In the next year, I look forward to seeing Greg in action, as he sells his wines, talking with him about logistics and labels, the financial side of the importing, and how he finds new producers for his portfolio. He’s off to Sicily and Campania for a week so we’ll check in with him when he gets back. Stay tuned!

What would you like to know about Greg? Send in your questions.

Greg currently has no website. That’s something on his plate for the near future.

> 6/30: Question from Terry in New York
I am fascinated with Greg Smolik’s venture, as I am now writing for the Italian wine blog Aristide and plan to help the owner of the blog do an English-language version based here in NYC. My main question for Greg (now): where does he think the US market for vitigni autoctoni (indigenous Italian varieties) will be in 5 years?

> 7/1: Greg’s reply
(Great timing for this question) What’s happening is a resurgence and/or a realization that good old fashioned wholesome quality can not only be attainable but that consumers are becoming more educated and particular in food AND wine especially in the U.S. where there is the drive to be authentic. Statistics prove that Americans love to travel especially to Italy and take as much of it in as they can, Appreciation for the culture, the uniqueness of the wines and confidence in themselves as far as pairing food and wine are all ways that can help me describe why I think indigenous wines will prosper in the next five years. I see indigenous or traditional flavors in wines catching up to all the great chefs who have been making food this way for some time, after all its not the presentation its the quality that goes into food and wine that makes someone come back, but I’m being wordy, I don’t think these types of wines will double in the next five years due to the fact that there are just so many Italian wines out there also there are too many financially powerful, over-marketed wines that leave the market bloated but I do believe that they have certainly taken root and will prove themselves as people are understanding more and more about the nuances and the essence of tradition, culture and genuinity.

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5 Responses to “Gregory Smolik, importing artisanal wines of Italy”


  1. [...] Gregory Smolik, Importing artisanal wines from Italy [...]


  2. Greg–

    I’m pursuing an old Iowa City conversation we’ve had: the Fedrigotti wines from Alto Adige, especially the teroldego and the foianeghe (I think)–any chance of briging some across the Atlantic?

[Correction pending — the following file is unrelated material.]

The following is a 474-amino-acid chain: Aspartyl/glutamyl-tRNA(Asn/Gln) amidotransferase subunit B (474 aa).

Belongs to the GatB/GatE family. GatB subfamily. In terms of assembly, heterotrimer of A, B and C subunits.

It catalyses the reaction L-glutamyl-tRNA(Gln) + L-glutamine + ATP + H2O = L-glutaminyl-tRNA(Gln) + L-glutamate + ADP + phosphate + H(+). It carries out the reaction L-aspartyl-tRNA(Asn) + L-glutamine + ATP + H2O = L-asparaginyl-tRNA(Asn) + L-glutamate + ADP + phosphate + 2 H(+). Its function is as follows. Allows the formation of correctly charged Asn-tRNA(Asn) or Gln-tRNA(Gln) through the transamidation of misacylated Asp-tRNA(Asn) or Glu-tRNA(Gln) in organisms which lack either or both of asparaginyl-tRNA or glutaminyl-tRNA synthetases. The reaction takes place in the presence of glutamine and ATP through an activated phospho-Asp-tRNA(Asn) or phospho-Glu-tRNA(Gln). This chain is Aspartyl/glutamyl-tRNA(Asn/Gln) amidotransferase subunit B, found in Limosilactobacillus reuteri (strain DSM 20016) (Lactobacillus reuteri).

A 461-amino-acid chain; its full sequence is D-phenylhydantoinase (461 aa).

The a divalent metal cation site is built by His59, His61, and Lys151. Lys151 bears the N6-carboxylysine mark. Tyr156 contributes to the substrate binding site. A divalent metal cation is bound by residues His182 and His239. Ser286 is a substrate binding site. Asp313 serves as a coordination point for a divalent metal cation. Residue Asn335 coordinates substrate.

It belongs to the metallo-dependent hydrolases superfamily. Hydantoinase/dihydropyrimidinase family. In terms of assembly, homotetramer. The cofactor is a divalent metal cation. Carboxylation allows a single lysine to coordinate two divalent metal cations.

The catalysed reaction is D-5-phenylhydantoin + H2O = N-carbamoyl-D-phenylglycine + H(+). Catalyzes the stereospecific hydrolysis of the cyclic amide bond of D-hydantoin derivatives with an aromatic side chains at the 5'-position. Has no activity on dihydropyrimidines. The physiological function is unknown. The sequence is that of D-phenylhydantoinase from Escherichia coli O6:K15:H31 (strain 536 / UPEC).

3. Greg,

    My name is David Yancey, I live in Virginia, and I have recently receieved my importer’s license to import wines from Europe into the USA. Like you, I would prefer to do artisinal wines. However, I am looking to do France as that is where most of my family / contacts live.

    However, I have some interest for wines from Italy. Because I am frustrated with the way the distribution is going in Virginia (no luck yet with one) I am moving forward and filing the necessary paperwork with the State of Virginia to pursue a distribution license. I have a small set of people who are willing to work with me in this endeavor.

    I know this is an increadibly audacious task and, especially in light of the fact that you do not know me from Adam, but I would enjoy reading more about your experiences and if you have any interest in expanding into Virginia I would enjoy speaking with you.

    Cheers,

    David Yancey


  4. Born in Italy for 43 years living there, I am often disappointed when i go to the wine shops.
    Although living in Ny State I miss the authentic Italian wines from small producers. Part of the problem is also due to U.S.A import laws. For example a new label for the U.S.A market has to be printed. Would an additional sticker not fulfill requirements?
    Good luck to Gregory!


  5. Right on! As a girl in high school, I totally agree with you. It is amazing the things we can learn about our hair, the different hairstyles, especially once we start using all natural hair products.